Jeffrey Muller doesn’t look like a hardened criminal. Still, he didn’t get all those eye and face injuries mowing the lawn. Before you decide whether or not this particular American should be able to exercise his Second Amendment right to keep and bear arms, you’ll probably want to know how Mr. Muller came to be bruised and battered. blog.nj.com’s been following this case for a while. Here’s the inside dope . . .
This is the astoundingly unlucky pet store owner from Sussex County, who authorities said happened to have the exact same name as the intended target of five thugs from Missouri. They had believed him to be a different Jeffrey Muller, a New York power broker who had swindled them out of $500,000, so they grabbed the wrong man in an abduction last year.
Muller, owner of J&G Pet Foods in Newton, was assaulted, zapped with a stun gun and kidnapped. Blindfolded in a sock hat, he was driven all the way from New Jersey to Lake Ozark, Mo. under death threats, until he finally managed to escape.
For the sake of argument, let’s take Mr. Muller’s story at face value. This happened in January 2010. Subsequent to the kidnapping, the New Jersey businessman feared for his life, thinking that avenging members of the perps’ families might return to intimidate him. Or worse. So Muller applied for a New Jersey license to carry a concealed weapon.
You know what happened next. He was turned down. So Muller took the Garden State to court. Last week, more than a year after his application, a New Jersey Superior Court judge in Morristown threw out the case, ruling in favor of State Attorney General Paula T. Dow.
Click here to read Dow’s brief. According to New Jersey’s AG, Mr. Muller failed to prove a “justifiable need” for a concealed carry permit. In terms of defending that provision of New Jersey law, Dow asserted the primacy of the state’s right to “ensure the safety of all of its citizens” against Mr. Muller’s “alleged right” to self-defense outside the home.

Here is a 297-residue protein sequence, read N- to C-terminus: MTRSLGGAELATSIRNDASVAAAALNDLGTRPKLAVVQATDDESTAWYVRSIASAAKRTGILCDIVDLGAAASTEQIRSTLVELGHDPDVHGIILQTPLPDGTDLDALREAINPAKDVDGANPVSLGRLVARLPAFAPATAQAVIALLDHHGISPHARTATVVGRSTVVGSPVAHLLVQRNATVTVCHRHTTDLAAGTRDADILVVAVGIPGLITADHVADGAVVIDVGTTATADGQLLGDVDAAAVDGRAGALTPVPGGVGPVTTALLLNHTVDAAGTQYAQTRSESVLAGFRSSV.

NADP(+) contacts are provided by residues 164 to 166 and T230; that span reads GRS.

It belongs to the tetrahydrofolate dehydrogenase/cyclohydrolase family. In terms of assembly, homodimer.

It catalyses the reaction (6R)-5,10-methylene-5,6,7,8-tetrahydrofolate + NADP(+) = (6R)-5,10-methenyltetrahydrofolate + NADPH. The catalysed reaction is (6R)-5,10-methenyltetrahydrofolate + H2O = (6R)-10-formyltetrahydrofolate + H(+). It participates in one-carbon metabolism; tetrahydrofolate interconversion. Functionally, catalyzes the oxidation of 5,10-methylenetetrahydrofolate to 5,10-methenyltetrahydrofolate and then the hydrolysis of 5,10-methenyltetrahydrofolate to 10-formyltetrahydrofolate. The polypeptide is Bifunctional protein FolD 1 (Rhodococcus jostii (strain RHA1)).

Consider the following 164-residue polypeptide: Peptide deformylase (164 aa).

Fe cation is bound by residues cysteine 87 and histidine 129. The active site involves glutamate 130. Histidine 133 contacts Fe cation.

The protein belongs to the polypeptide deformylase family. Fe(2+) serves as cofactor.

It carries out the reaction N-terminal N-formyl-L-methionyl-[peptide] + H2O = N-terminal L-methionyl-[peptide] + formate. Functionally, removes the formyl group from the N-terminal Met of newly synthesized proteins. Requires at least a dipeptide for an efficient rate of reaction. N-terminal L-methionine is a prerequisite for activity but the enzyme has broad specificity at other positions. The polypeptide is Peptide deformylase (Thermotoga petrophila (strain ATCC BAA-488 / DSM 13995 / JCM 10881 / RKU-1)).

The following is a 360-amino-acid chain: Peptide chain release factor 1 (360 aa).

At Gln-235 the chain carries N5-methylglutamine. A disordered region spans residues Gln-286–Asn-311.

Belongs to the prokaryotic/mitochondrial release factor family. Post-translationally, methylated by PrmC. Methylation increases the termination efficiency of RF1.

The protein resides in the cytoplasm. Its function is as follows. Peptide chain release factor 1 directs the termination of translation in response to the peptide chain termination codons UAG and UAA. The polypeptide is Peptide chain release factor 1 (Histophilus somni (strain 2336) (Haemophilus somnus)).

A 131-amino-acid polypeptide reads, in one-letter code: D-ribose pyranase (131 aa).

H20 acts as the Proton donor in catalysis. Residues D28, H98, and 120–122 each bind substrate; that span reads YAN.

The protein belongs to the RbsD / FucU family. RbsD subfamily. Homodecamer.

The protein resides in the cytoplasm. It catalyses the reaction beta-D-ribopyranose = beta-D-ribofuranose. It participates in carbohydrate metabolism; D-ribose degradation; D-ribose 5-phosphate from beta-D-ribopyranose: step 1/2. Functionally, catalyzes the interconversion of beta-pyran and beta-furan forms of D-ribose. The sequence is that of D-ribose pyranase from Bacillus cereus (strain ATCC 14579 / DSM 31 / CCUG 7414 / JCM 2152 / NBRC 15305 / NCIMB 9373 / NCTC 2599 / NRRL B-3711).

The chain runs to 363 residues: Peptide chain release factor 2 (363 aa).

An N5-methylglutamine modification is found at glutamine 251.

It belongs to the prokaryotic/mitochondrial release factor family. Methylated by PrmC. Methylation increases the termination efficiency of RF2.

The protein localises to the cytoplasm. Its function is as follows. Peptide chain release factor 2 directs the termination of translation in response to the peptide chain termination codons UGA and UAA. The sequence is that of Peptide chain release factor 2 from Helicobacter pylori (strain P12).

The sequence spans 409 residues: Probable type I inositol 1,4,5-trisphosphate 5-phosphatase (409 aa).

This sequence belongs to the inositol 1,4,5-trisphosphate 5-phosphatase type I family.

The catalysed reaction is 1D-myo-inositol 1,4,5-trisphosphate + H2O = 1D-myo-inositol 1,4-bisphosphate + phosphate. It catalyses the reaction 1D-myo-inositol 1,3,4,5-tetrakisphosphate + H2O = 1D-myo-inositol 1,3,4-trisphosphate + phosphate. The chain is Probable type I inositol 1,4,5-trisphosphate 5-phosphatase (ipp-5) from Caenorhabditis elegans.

Aye, there’s the rub. As much as I hate to say it, Dow’s right about one thing: neither the Heller nor the McDonald Supreme Court rulings (striking down urban gun bans for home defense) specifically extended the right to bear arms beyond the home. It gets worse . . .
As TTAG wrote at the time, thanks to the Court’s nod to “reasonable restrictions,” the states can defend their anti-gun legislation by defining “reasonable” however they see fit. Gun bans? Out. Everything else? In. Dow drove through this loophole like an 18-wheeler from hell.
. . . the Court’s specific recognition in Heller that the right protected by the Second Amendment is limited and is subject to reasonable regulation, including measures for combating the problem of handgun violence.
Until the courts set a standard for “reasonable regulations,” or the legislatures within anti-gun states sort that shit out, these states will continue to deny, preclude and generally frustrate their denizens’ desire to bear arms. More to the point, law-abiding citizens like Mr. Muller will be left defenseless to satisfy some misguided idea of “public safety.”